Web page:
Then unlike the ESV headings it appears that the woman speaks in all of Song 4:16.  These two verses are an invitation for the man to unlock the garden.  The first part of Song 5:1 then tells us in no uncertain terms that the man did just that – ”I came to my garden, my sister, my bride, I gathered my myrrh with my spice, I ate my honeycomb with my honey, I drank my wine with my milk” (note the verb then 2 objects pattern).

And then there is a benediction, which again reminds us of the context of marriage as with the last time we saw one, ”Eat, friends, drink, and be drunk with love!”

Song of Songs 5:2-6:3

Longman defines the next song boundaries as Song of Songs 5:2-6:3.  It is one unit with subunits that Longman says are also ”clearly defined.”  His analysis of the structure of this unit suggests that we probably should also conceive of the previous larger section as a unit too.  Both contain a waṣf, though the last one (Song 4:1-7) described the woman and this one (Song 5:10-16) describes the man. 

The pattern of this song is not unfamiliar – the song begins with the man and woman separated from one another and ends with the man and woman together.  Longman calls the song ”To search and (not) find, once again.”  Indeed, we have seen a similar song before.

The first subunit is Song 5:2-7 where the woman describes her experience that explains why her beloved is not present.  In this subunit she recalls his words calling her ”my sister, my love, my dove, my perfect one.”  The term of endearment ”my sister” links this song with the previous one, as does the mention of myrrh.  The situation is one where he came knocking but she did not make it to the door in time (at first she took her time and apparently changed her mind) and thus she went searching for him.  Unfortunately, the watchmen not only did not help her find him but ”they beat me, they bruised me, they took away my veil,” she tells us.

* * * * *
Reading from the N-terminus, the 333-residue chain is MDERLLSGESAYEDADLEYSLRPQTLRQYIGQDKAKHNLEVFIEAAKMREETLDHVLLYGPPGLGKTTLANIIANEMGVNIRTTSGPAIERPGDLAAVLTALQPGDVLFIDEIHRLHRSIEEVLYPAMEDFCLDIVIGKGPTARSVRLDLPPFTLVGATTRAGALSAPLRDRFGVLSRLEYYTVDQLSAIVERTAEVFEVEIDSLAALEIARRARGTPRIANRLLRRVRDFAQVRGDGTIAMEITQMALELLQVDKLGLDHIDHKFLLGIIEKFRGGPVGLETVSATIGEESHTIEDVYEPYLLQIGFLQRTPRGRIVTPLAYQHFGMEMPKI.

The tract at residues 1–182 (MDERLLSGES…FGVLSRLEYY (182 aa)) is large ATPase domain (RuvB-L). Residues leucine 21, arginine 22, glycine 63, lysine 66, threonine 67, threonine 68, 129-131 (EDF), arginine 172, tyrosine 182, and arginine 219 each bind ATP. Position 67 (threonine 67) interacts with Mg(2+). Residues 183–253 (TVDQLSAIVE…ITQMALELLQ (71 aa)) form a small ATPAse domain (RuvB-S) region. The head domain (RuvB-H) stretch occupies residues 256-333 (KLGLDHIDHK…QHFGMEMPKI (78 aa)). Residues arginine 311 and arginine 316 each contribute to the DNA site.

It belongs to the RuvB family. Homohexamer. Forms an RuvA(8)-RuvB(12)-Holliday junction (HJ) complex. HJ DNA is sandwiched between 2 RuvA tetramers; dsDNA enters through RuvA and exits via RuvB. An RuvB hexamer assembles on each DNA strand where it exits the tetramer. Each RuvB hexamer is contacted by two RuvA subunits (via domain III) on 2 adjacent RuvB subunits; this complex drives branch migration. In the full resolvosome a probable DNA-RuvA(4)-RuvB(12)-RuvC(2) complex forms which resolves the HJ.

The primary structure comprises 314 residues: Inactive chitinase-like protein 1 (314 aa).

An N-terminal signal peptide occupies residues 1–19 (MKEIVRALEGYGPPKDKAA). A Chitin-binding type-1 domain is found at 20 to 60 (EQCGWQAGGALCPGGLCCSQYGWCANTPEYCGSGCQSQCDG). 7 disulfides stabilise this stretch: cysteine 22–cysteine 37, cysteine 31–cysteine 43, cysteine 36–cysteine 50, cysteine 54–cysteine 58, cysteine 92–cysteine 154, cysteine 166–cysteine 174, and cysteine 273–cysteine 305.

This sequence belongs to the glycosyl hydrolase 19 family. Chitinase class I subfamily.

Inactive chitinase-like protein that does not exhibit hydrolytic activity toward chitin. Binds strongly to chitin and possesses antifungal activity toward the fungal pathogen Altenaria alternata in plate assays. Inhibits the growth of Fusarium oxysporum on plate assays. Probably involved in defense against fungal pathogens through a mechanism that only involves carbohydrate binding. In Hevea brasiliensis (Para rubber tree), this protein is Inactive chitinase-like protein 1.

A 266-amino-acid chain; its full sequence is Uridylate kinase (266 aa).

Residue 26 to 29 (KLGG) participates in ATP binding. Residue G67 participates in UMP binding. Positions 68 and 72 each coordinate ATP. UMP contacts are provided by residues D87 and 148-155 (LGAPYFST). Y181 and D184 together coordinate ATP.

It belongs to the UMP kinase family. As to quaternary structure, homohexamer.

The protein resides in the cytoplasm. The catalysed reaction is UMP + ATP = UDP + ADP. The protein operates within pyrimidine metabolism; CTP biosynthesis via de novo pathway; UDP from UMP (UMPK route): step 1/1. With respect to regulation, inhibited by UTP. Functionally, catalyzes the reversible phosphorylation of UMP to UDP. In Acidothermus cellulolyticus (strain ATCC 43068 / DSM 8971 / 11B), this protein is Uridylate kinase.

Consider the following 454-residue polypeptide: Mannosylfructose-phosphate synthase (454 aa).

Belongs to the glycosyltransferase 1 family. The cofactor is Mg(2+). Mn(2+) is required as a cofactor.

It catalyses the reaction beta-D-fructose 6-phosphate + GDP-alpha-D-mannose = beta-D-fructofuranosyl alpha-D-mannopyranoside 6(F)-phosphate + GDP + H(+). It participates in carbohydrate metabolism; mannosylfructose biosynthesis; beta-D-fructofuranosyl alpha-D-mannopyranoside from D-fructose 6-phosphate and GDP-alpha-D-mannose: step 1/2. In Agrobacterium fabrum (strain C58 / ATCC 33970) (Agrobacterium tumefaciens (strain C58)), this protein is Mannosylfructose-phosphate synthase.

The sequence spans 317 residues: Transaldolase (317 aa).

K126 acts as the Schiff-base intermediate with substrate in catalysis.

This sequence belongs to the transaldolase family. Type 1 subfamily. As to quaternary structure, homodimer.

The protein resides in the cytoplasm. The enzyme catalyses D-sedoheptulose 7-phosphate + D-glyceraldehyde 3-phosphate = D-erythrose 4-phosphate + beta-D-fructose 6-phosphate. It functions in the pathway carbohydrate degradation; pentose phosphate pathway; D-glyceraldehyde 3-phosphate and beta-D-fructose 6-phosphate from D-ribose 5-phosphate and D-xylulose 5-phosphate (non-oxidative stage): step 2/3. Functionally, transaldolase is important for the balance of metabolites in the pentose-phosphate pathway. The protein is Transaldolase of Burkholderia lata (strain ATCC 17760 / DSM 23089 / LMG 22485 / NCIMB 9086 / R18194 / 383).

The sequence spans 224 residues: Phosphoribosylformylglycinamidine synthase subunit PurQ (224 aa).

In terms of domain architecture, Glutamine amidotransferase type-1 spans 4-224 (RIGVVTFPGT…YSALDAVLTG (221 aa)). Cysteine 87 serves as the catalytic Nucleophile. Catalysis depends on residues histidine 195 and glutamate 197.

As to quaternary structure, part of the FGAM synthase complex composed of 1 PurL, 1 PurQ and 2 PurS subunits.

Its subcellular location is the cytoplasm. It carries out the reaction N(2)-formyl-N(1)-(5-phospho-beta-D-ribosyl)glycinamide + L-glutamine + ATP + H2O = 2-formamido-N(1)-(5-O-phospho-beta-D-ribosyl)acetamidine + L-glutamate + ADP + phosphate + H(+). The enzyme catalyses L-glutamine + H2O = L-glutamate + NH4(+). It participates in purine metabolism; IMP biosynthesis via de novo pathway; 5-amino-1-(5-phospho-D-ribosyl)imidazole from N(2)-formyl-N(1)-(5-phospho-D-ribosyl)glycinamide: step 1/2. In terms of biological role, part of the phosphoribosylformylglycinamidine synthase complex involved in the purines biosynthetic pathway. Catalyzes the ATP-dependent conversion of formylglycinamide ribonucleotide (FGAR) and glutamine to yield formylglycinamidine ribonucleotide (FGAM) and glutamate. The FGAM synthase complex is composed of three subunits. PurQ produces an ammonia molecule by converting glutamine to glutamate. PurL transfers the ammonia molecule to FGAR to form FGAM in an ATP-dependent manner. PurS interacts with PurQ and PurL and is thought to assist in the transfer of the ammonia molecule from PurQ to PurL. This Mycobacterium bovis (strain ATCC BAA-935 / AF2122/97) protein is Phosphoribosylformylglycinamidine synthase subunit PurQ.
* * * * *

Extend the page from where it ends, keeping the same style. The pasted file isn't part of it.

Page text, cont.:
Longman says that the poem throughout employs the poetic device of double entendre.  Thus when he is knocking at the door he wants her to open the door, yes that is the surface meaning, but more than this he wants her to open up to him sexually.  That she is called his perfect one is again a compliment concerning her flawlessness.  Her response of not hurrying to the door is interesting since he does not want her to get dressed.

This disappointing subunit is followed by her address of the ”daughters of Jerusalem,” where she calls on them to swear an oath that if they find her beloved then they will tell him that she is ”sick with love.”  This time the phrase is best translated ”sick with love” because she is yearning for him.  But they respond by asking how her beloved is better than any other that they should take such an oath.